You know how an artiste would lock himself up in the studio, and just purge and purge and purge, songs after songs after songs, before throwing all of them at the wall and see which ones stick? Timberlake should have done that, in my opinion. It is not really necessary for a two-part album; throw away a few fillers from the first and second, and you have a pretty sturdy album to last you for at least three years. It was a great comeback introduction with Pusher Love Girl, but with Gimme What I Don’t Know (I Want) as a continuum, it is way feeble in comparison.
But, I suppose this is what you get when you ask for a complete 20/20 experience: you get the good, the bad and the ugly all at the same time. The whole package. Like settling for the partner you are in a relationship with for ten years, you make do with his sensible style and unacceptable flatulence. And even that is a poetic way of hauling in the cash cow, it is rather understandable. At the end of the day, a boy’s still gotta eat, you know. And now with a Mrs Timberlake waiting at home, boy’s gotta be ready to provide. (Don’t mind me, I am just giving my favourite boyband-boy-turned-suave-man excuses).
“Does Rock ‘n’ Roll even need saving in the first place? And who died to make them responsible with the valiant salvation of Rock ‘n’ Roll, someone who had been on two-year plus hiatus prior to that?” That was my initial reaction to the title of Fall Out Boy’s fifth studio album.
But on second thought, I realised that perhaps Rock ‘n’ Roll does need saving. I mean, look at all the long-time rock bands lately. It’s like time has finally taken its toll on them, and they are not about to go all out like they used to back in the days (afraid they must bust a hip or something, I don’t know). It’s like their doctors have decided unanimously to prescribe them with placidity, “It’s soft rock music from now on, boys, I mean, men.” The Strokes with Comedown Machine, Stereophonics with Graffiti on the Train, Foo Fighters with Wasted Light, and Incubus with If Not Now, When?, to name a few.
And who could blame them. Believe it or not, age is something but a number. Pair that up with this generation’s music trend of dream electro pop, it’s like the general music industry is falling into an imminent coma, with the old ones too old to keep up with their pacemaker, and the young ones too disinterested to feel the need to do more than sway along to their electronic keys.
So, what now? Fall Out Boy to the rescue? I’ll be honest with you, the Illinois pop rock band has never quite got me hooked on securely past their chart-topping singles like Sugar, We’re Goin’ Down, Dance Dance, This Ain’t a Scene, It’s an Arm’s Race, and Thnks fr th Mmrs. They never quite got me through their mouthfuls of song titles, and they totally lost me when Folie a Deux was released in 2008. By the time they announced their indefinite hiatus two years after that, things just seemed – expected. Maybe the time has come; Fall Out Boy has finally, well, fallen out.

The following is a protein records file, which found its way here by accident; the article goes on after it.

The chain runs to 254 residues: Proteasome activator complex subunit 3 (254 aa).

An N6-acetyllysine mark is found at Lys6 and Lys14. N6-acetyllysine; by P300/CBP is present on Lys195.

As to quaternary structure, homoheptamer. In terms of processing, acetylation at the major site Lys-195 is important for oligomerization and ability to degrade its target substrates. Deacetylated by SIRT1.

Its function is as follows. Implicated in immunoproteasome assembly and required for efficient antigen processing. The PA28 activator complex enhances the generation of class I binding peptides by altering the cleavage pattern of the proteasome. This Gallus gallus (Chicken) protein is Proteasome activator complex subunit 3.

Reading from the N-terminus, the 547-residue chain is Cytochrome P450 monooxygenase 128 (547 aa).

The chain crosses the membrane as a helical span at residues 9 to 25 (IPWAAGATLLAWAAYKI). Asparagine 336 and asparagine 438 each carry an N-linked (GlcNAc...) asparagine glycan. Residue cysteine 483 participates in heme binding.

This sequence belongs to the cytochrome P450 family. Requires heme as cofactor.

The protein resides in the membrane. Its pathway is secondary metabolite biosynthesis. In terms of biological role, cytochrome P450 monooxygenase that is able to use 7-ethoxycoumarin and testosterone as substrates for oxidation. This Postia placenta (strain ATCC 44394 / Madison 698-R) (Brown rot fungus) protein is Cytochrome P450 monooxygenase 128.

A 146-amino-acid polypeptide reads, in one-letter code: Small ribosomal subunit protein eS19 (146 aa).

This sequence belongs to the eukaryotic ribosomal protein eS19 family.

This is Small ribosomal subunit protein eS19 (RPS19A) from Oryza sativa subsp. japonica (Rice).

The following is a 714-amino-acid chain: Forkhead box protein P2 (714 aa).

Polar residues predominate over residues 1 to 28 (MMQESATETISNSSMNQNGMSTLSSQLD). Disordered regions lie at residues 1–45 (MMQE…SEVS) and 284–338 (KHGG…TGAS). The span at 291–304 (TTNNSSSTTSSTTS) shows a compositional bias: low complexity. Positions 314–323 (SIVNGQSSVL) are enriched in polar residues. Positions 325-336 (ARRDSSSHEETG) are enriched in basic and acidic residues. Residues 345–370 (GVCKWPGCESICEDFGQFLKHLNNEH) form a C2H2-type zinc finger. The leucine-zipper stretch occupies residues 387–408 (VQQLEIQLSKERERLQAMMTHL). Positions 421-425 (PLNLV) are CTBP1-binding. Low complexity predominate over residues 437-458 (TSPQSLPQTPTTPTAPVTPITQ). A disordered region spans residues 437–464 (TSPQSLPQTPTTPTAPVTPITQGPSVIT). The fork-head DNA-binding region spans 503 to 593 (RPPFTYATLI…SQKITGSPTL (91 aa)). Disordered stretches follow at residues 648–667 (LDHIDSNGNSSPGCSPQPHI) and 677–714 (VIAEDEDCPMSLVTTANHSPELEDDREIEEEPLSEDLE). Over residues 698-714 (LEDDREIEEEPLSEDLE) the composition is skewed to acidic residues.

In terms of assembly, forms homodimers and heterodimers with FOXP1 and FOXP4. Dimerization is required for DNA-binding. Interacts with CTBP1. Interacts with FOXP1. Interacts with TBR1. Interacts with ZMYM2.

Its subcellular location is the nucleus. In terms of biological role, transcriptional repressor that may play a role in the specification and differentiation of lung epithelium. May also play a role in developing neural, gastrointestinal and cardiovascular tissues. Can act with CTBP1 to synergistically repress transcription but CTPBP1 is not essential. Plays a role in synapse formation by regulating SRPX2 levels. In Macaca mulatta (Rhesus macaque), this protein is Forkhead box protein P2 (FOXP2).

It’s the usual “they’re still around?” credulity buzzing about when they announced their tour date for Singapore earlier this month, (I mean, by releasing a Greatest Hits, it’s like a self-explanatory conclusion that that is it for the band), and even more so from me, when I decided to give Save Rock ‘n’ Roll a go in light of their concert. And I have to say, I was genuinely impressed with their comeback, probably one of the few albums recently released that I really like.
After two years of what could be considered collectively as the band’s “darkest depression ever”, Fall Out Boy re-emerged from their all time low – lead Patrick Stump over sixty pounds lighter, and exhibitionist bassist Pete Wentz, now a divorcee and “embracing maturity” – and rose from the ashes like the mythical bird in the opening song, The Phoenix. With a hint of Bon Jovi’s riff scratching at the back of your mind, it is a perfect opening for a comeback album. Not only a call to this generation to wake the fuck up and take back what is theirs, but what I would like to believe, for themselves too: “So we can take the world back from a heart attack / One maniac at a time we will take it back.” The catchy reverberation for this fifth instalment continues on to their lead single, My Song Knows What You Did in the Dark (Light Em Up), one of those few songs with long titles that work, and makes you want to raise your hand and wave it from side to side, and sing at the top of your lungs like no one is looking at you in the other car.